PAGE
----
Arizona: Governor Katie Hobbs Co-Hosts First State Tribal Summit With Focus on Economic Development

~ On Tuesday, September 12, Arizona Tribal leaders and Arizona Governor Katie Hobbs convened to discuss how to create jobs, build businesses, and grow the economy. The co-hosts of the event included the Arizona Governor's Office on Tribal Relations, Grand Canyon National Park, and Grand Canyon Conservancy.

Governor Hobbs expressed her commitment to building strong relationships with the 22 tribal nations and communities in Arizona. She stated that her administration is working with tribal governments to address problems that affect their communities and the state in order to ensure they have access to necessary infrastructure for economic development.

Grand Canyon National Park Superintendent Ed Keable spoke about strengthening Tribal and State partnerships and building a shared vision for responsible and sustainable economic development and tourism. Representatives of the National Park Service and Grand Canyon Conservancy discussed their initiatives to preserve cultural heritage at the Grand Canyon. Tribal leaders shared their top priorities and projects.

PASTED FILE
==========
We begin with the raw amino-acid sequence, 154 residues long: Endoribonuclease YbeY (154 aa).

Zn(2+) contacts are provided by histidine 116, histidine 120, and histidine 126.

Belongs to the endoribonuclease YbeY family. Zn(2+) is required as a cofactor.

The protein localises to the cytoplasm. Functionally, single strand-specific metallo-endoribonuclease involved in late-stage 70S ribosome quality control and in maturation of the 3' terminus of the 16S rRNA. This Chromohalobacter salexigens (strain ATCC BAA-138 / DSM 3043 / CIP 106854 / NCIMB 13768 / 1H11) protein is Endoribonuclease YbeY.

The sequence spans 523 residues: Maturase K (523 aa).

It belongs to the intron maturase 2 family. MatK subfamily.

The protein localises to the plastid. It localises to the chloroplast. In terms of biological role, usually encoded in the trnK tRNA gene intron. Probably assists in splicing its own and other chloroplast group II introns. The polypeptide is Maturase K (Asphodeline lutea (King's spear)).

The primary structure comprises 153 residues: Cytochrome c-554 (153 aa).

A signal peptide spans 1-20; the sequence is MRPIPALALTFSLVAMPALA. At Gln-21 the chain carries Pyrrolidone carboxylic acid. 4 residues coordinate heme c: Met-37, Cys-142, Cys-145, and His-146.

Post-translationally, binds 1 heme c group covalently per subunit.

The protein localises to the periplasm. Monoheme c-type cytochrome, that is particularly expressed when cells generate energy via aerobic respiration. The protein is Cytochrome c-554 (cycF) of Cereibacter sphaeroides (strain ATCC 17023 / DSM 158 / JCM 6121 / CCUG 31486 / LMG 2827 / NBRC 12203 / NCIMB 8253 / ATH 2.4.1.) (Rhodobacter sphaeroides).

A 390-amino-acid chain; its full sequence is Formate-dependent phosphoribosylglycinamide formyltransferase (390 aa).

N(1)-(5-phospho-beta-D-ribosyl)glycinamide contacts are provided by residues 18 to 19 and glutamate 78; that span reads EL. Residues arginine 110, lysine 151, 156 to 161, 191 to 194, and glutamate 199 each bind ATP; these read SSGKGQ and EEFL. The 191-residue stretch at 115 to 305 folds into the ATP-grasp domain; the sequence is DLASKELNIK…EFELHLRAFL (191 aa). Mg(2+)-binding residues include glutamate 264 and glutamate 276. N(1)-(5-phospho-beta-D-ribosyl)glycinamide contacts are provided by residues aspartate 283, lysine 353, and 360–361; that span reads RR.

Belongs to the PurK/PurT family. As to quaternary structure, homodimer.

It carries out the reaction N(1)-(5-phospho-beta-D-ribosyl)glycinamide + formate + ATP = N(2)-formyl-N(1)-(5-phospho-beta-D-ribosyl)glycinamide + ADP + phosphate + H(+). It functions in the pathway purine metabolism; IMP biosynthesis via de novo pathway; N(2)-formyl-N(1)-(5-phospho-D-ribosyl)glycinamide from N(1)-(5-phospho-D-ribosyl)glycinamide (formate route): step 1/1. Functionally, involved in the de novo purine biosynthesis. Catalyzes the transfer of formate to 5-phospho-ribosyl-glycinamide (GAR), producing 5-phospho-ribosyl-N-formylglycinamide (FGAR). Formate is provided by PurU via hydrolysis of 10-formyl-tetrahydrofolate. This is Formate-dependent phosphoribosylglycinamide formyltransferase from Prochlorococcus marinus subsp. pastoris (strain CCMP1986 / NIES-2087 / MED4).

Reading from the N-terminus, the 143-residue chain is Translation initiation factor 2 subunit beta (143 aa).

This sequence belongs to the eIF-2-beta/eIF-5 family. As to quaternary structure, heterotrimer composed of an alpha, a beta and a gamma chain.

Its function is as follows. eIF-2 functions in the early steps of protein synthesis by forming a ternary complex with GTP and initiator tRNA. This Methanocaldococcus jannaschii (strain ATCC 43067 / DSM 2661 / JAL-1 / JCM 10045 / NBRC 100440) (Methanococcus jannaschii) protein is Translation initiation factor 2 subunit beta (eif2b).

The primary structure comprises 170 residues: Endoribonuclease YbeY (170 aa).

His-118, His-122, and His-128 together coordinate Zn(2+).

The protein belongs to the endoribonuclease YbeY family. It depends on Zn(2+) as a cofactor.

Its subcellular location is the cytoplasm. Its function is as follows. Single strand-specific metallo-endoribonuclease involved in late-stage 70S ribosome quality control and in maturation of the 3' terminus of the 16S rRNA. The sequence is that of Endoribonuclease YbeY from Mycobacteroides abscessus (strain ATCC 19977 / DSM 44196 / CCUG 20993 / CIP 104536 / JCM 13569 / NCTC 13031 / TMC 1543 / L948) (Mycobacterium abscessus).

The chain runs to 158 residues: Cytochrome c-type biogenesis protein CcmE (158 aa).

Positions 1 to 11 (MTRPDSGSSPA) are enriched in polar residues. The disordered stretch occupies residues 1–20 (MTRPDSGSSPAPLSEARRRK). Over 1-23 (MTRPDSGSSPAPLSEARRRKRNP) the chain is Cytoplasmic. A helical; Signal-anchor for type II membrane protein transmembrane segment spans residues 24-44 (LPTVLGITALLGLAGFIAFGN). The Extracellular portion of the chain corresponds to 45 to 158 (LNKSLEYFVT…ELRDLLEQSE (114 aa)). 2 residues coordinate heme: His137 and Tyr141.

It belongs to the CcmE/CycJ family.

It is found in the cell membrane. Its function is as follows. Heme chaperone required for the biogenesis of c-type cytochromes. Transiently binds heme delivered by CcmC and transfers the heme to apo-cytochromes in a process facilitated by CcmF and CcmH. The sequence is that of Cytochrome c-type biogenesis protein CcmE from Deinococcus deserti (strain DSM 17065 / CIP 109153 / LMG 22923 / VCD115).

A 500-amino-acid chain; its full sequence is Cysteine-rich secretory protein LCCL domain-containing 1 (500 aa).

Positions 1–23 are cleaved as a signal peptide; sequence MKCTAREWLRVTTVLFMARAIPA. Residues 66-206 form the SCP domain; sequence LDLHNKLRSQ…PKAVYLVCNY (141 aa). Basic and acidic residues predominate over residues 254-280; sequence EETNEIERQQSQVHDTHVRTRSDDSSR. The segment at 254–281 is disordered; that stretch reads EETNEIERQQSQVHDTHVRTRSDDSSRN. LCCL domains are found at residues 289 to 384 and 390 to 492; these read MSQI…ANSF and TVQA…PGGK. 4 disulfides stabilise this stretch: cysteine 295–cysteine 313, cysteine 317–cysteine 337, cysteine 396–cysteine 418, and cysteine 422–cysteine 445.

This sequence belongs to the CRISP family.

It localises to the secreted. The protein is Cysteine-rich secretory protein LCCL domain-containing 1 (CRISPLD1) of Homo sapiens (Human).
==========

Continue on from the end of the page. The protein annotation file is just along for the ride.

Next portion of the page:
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The attendees were given a tour of the Desert View Inter-tribal Cultural Heritage Site, which is located at a national park. This site allows 11 tribes traditionally associated with the Grand Canyon region to raise awareness and appreciation of their history and diverse cultures in the area. Diana Sue Uqualla (Havasupai Tribe) offered a blessing at the convening.

Other speakers included Jason Chavez, director of Tribal Affairs; Theresa McMullan, CEO of Grand Canyon Conservancy; Lisa Urias, director of the Arizona Office of Tourism; Jackie Johnson, director of the Arizona Department of Gaming; as well as Jason Coochwytewa who provided a welcome statement and introduction of Tribal leaders and guests.

The goal was for all parties involved to address mutual interests and explore opportunities for responsible tourism as well as other initiatives that benefit both Tribal communities and the state.

Filed Under: Government, State

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